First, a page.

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Ethical debate
Lord Winston and Professor Jack Scarisbrick debate the issues
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Monday, 3 April, 2000, 09:13 GMT 10:13 UK
UK to 'approve therapeutic cloning'
Cloning could produce perfect-match tissue for transplant
The UK is expected to approve a limited form of human cloning for medical research, it was reported on Monday.

The Daily Telegraph quoted sources close to the panel advising the government on the merits of so-called therapeutic cloning as saying a change in the law to allow the practice would be recommended shortly.

A group of experts, led by the government's own chief medical officer for England Dr Liam Donaldson, has been examining the issues involved for over six months. They will conclude that the potential benefits outweigh any ethical objections, the newspaper said.

However, the Department of Health (DoH) refused to confirm or deny the story when contacted by the BBC, and said only that the report had yet to be finalised.

Early-stage embryos

The paper, which also carried a strong anti-therapeutic cloning editorial, quoted the sources as saying ministers would almost certainly accept a positive recommendation from the panel.

Therapeutic cloning is distinct from reproductive cloning - the latter aims to create whole-body, carbon copies of human beings.

The purpose of therapeutic cloning is to create only early-stage embryos from which stem cells could be harvested. Stem cells are the "master" cells in the body which have the potential to develop into any kind of tissue - bone, blood, nerve, muscle, etc.

Scientists believe the technologies now being developed could herald a revolution in medicine. They hope that if they can learn how to direct stem cell development, they will be able to grow up large volumes of transplant tissue in the lab. One day, it may even be possible to grow up whole organs. This would have a dramatic impact on current techniques that are hampered by donor shortages.

Perfect match

It is technically possible to obtain human embryonic stem cells from aborted foetuses and frozen IVF embryos. But scientists are keen to develop the cloning aspects of the technology because this would yield perfect match tissue that would not be rejected by the patient.

This would be done by taking DNA from the patient and fusing it with an empty egg cell.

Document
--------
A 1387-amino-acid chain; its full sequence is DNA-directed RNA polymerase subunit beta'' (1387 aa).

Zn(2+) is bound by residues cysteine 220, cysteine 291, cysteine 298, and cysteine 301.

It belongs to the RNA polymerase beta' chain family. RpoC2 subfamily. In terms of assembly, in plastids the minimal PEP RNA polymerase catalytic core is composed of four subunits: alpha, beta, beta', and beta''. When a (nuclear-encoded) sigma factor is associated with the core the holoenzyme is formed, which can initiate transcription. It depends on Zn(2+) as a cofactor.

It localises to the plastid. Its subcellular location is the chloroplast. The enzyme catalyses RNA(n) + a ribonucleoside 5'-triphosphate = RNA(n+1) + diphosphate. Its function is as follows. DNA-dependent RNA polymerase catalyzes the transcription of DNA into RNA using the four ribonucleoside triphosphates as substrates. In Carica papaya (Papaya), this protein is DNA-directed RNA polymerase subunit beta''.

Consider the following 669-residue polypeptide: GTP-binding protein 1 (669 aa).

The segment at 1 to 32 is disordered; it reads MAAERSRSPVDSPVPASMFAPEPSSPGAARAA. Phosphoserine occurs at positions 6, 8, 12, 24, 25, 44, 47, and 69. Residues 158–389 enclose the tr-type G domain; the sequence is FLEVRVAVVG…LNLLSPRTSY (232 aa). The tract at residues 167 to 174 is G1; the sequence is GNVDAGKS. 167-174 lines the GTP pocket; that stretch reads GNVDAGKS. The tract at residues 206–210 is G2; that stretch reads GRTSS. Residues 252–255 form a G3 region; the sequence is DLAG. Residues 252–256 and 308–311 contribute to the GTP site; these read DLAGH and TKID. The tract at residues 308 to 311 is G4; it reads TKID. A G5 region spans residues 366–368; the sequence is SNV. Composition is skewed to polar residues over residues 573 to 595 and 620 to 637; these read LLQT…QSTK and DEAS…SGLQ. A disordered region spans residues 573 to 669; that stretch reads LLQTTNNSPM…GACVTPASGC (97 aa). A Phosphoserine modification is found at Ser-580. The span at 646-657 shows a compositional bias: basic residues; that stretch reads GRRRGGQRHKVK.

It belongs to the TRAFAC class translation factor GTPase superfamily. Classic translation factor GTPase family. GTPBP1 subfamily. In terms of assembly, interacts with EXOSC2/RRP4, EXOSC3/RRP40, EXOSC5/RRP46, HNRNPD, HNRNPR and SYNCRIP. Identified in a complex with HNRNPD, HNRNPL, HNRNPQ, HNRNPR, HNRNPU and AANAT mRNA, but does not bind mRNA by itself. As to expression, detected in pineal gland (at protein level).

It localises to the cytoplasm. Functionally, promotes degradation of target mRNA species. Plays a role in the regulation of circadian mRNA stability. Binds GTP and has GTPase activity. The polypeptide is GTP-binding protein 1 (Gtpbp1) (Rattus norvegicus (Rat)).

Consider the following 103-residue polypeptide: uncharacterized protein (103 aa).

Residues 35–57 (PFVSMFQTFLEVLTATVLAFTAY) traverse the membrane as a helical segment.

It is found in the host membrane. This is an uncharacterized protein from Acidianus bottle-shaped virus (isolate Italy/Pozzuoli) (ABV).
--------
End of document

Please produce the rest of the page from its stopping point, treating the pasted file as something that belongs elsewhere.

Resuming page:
However, any such research, whether on cloned material or not, would require alterations to the 1990 Human Fertilisation and Embryology Act. Pro-life groups and the Catholic Church would oppose these changes.

They regard it as unacceptable that scientists should "sacrifice" an embryo, which has the potential for human life, merely to harvest particular cells.

Commenting on the Daily Telegraph story, a Department of Health spokesman said: "This is speculative. The report by the expert group hasn't been finished yet and will have to go to ministers when it is published."

The spokesman said the panel's report would be issued "in the next few weeks".

Ethical debate

Embryologist and Labour peer Lord Winston - one of UK's most prominent fertility experts and a friend of Prime Minister Tony Blair - said a positive outcome to the review would be "an important step in the right direction".

But he stressed that it would not mean that human beings were being cloned. "There is no intention nor any ability to clone human embryos," he told BBC radio. "What we need to do is to derive tissue of an embryonic origin and then grow cell lines which would help human disease."

However, Professor Jack Scarisbrick, chairman of the anti-abortion group Life, said supporters of such experiments were trying to disguise the true nature of the work.

"It is cloning. It is producing an exact replica of another human being. And you take a bit from that human being and then kill it," he said.

He said stem cells should be obtained by methods that were not so ethically objectionable.

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